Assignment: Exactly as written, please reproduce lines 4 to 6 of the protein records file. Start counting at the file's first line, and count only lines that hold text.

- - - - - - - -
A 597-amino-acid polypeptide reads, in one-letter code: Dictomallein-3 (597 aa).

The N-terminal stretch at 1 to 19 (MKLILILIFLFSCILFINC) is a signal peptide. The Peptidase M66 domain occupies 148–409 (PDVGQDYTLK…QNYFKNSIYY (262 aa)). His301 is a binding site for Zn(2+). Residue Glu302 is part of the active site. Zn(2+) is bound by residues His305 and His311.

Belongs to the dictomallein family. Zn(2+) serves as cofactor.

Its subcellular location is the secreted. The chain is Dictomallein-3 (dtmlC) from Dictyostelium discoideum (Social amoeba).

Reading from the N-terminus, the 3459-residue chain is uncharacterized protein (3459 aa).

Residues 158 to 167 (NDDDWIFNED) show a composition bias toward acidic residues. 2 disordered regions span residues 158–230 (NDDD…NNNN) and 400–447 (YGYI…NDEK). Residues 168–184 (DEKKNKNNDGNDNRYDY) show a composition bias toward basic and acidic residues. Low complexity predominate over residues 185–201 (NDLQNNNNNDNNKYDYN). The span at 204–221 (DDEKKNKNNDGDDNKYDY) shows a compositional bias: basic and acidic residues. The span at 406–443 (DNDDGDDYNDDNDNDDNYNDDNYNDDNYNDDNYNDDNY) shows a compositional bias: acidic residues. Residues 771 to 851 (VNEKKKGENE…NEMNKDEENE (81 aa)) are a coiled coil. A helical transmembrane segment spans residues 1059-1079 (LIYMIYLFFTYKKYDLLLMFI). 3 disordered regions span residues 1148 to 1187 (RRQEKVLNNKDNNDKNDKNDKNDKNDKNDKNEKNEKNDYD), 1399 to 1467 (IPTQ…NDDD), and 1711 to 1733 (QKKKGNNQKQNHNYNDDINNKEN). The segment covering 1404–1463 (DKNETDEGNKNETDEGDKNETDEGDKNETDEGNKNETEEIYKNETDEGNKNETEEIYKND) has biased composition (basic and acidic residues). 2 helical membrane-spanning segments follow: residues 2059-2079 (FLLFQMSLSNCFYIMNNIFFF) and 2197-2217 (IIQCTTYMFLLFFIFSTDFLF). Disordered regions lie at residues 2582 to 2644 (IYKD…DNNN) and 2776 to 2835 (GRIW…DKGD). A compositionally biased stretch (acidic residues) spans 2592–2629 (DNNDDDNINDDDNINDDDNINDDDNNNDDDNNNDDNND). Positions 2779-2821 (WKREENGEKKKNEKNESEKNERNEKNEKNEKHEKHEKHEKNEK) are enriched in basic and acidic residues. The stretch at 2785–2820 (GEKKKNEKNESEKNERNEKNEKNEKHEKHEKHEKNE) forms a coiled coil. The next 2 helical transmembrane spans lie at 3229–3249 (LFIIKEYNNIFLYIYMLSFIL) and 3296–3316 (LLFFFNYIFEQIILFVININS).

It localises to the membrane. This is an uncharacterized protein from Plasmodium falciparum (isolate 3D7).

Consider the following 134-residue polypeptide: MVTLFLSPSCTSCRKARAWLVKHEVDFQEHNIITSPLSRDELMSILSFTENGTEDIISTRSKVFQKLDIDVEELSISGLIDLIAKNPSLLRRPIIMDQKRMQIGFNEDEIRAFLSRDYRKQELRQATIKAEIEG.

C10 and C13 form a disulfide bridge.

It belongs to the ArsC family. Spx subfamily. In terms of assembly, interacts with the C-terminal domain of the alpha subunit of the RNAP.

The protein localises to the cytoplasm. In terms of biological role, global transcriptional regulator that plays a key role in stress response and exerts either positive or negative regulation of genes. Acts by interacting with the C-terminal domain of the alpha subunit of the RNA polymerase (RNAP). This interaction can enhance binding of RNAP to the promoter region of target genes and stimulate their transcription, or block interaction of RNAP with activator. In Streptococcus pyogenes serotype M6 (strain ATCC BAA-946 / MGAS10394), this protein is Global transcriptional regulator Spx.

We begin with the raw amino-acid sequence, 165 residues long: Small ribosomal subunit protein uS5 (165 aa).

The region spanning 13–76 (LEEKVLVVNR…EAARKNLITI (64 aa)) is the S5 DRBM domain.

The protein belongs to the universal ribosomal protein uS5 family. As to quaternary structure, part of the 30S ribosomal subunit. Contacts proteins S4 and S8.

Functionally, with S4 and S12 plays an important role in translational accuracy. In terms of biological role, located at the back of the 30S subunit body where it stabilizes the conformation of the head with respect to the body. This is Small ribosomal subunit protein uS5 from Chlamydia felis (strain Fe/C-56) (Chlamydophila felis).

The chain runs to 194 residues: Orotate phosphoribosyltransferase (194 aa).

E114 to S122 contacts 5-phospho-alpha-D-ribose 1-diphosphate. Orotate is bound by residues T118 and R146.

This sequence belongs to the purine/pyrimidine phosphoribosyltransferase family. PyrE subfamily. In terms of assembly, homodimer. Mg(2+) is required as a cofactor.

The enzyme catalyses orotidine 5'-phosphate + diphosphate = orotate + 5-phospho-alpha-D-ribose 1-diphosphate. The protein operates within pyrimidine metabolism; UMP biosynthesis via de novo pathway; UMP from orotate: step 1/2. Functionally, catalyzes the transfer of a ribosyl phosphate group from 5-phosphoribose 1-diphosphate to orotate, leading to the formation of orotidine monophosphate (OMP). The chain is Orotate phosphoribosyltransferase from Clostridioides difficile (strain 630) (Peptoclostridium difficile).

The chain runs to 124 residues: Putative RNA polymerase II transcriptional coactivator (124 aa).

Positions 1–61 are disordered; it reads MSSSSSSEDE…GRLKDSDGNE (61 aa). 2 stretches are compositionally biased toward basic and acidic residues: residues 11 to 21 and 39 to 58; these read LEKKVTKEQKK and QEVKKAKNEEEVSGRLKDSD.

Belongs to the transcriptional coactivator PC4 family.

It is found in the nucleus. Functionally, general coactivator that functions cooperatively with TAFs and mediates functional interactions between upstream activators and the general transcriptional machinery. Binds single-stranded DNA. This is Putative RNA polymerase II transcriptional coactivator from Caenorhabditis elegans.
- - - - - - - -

Its subcellular location is the secreted. The chain is Dictomallein-3 (dtmlC) from Dictyostelium discoideum (Social amoeba).

Reading from the N-terminus, the 3459-residue chain is uncharacterized protein (3459 aa).

Residues 158 to 167 (NDDDWIFNED) show a composition bias toward acidic residues. 2 disordered regions span residues 158–230 (NDDD…NNNN) and 400–447 (YGYI…NDEK). Residues 168–184 (DEKKNKNNDGNDNRYDY) show a composition bias toward basic and acidic residues. Low complexity predominate over residues 185–201 (NDLQNNNNNDNNKYDYN). The span at 204–221 (DDEKKNKNNDGDDNKYDY) shows a compositional bias: basic and acidic residues. The span at 406–443 (DNDDGDDYNDDNDNDDNYNDDNYNDDNYNDDNYNDDNY) shows a compositional bias: acidic residues. Residues 771 to 851 (VNEKKKGENE…NEMNKDEENE (81 aa)) are a coiled coil. A helical transmembrane segment spans residues 1059-1079 (LIYMIYLFFTYKKYDLLLMFI). 3 disordered regions span residues 1148 to 1187 (RRQEKVLNNKDNNDKNDKNDKNDKNDKNDKNEKNEKNDYD), 1399 to 1467 (IPTQ…NDDD), and 1711 to 1733 (QKKKGNNQKQNHNYNDDINNKEN). The segment covering 1404–1463 (DKNETDEGNKNETDEGDKNETDEGDKNETDEGNKNETEEIYKNETDEGNKNETEEIYKND) has biased composition (basic and acidic residues). 2 helical membrane-spanning segments follow: residues 2059-2079 (FLLFQMSLSNCFYIMNNIFFF) and 2197-2217 (IIQCTTYMFLLFFIFSTDFLF). Disordered regions lie at residues 2582 to 2644 (IYKD…DNNN) and 2776 to 2835 (GRIW…DKGD). A compositionally biased stretch (acidic residues) spans 2592–2629 (DNNDDDNINDDDNINDDDNINDDDNNNDDDNNNDDNND). Positions 2779-2821 (WKREENGEKKKNEKNESEKNERNEKNEKNEKHEKHEKHEKNEK) are enriched in basic and acidic residues. The stretch at 2785–2820 (GEKKKNEKNESEKNERNEKNEKNEKHEKHEKHEKNE) forms a coiled coil. The next 2 helical transmembrane spans lie at 3229–3249 (LFIIKEYNNIFLYIYMLSFIL) and 3296–3316 (LLFFFNYIFEQIILFVININS).